The anti-Cluniac movement
The anti-Cluniac movement under Bernard of Clairvaux
In the course of over two centuries the monastery community in Cluny had achieved great wealth and, with their third church, had clearly demonstrated their power to all the world. Inevitably this drew the attention of the critics. The most telling of them was Bernard of Clairvaux. He severely criticized Cluny for its opulence, the distractions caused by the numerous pictures, and the continual masses which kept the monks from their physical work.
Just as the Abbot of Cluny had once sought reform, so Bernard wanted to return to the original rules of St. Benedict. Ora et labora, prayer and physical work, and abstinence from all luxury, indeed from any decoration even of the church, were his credo. In Burgundy he founded four new monasteries, the first of which, CTteaux, gave the name to the new order of St. Benedict, the Cistercians. Only one of these four monasteries has retained its original appearance, Fontenay. Construction of this monastery church began after 1139. Decoration was entirely dispensed with. In deliberate contrast to Cluny, Bernard of Clairvaux returned to simplicity and work. However, that such simplicity need not deprive an interior of its impact is amply demonstrated by the church at Fontenay. Following the typical Cistercian ground plan, it consists of a nave and two aisles with eight bays, a projecting transept with two square chapels on the eastern wall of each arm and a somewhat deeper angular choir. Square piers with attached columns support the arcades of pointed arches. The wall above is smooth and undecorated and is separated from the pointed barrel vaulting by a simple cornice. The powerful transverse arches sit on semi-circular responds. Each arch of the aisle has barrel vaulting which is perpendicular to the axis of the nave. Each bay of the aisle opens out to the next through a low connecting arch. High windows on the exterior walls as well as the west wall are the only sources of light. The stone of the interior space truly embodies the Cistercian rules: a reduction of the building to its absolute essentials by rejecting vanity and striving for clarity, dignity and sobriety. It is only in the choir area that there is an altar with a few decorative items, including the graceful and charming Madonna of Fontenay.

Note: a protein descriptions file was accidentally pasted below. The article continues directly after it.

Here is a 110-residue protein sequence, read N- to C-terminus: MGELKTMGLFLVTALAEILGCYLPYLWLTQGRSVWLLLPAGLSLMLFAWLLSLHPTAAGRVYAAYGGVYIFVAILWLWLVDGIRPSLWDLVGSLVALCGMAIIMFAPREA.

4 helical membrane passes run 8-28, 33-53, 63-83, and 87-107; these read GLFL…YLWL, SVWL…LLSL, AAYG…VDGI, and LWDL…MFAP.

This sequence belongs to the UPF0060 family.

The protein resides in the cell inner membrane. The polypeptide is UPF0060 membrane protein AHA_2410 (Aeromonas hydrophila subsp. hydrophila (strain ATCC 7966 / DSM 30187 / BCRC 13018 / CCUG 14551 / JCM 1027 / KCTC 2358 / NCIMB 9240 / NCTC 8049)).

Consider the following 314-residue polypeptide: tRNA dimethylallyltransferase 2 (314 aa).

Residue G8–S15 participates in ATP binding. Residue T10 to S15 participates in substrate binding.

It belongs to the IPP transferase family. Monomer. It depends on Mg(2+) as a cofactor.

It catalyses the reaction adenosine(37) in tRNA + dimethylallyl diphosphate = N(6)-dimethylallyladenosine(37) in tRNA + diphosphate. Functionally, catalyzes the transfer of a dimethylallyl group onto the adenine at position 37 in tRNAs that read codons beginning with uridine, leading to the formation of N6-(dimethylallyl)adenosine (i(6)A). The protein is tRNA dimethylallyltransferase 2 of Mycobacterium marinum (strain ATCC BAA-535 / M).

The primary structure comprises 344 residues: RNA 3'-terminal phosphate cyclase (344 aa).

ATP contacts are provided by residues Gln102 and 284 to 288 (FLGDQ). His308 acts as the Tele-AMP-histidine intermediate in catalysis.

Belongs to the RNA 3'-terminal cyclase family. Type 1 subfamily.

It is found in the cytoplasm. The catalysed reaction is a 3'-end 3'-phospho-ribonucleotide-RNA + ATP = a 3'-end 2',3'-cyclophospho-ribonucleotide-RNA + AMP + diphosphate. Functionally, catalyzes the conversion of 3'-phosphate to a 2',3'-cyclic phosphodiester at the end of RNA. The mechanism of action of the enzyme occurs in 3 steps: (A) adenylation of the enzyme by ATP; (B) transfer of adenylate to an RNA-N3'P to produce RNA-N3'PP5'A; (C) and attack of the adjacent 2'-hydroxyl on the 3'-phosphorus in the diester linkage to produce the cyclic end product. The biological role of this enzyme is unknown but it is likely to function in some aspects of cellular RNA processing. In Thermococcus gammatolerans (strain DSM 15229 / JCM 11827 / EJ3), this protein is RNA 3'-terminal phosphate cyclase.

The peaceful and equally empty cloister also belongs to the Romanesque style. Here also the impact rests exclusively on the use of few forms and a single material.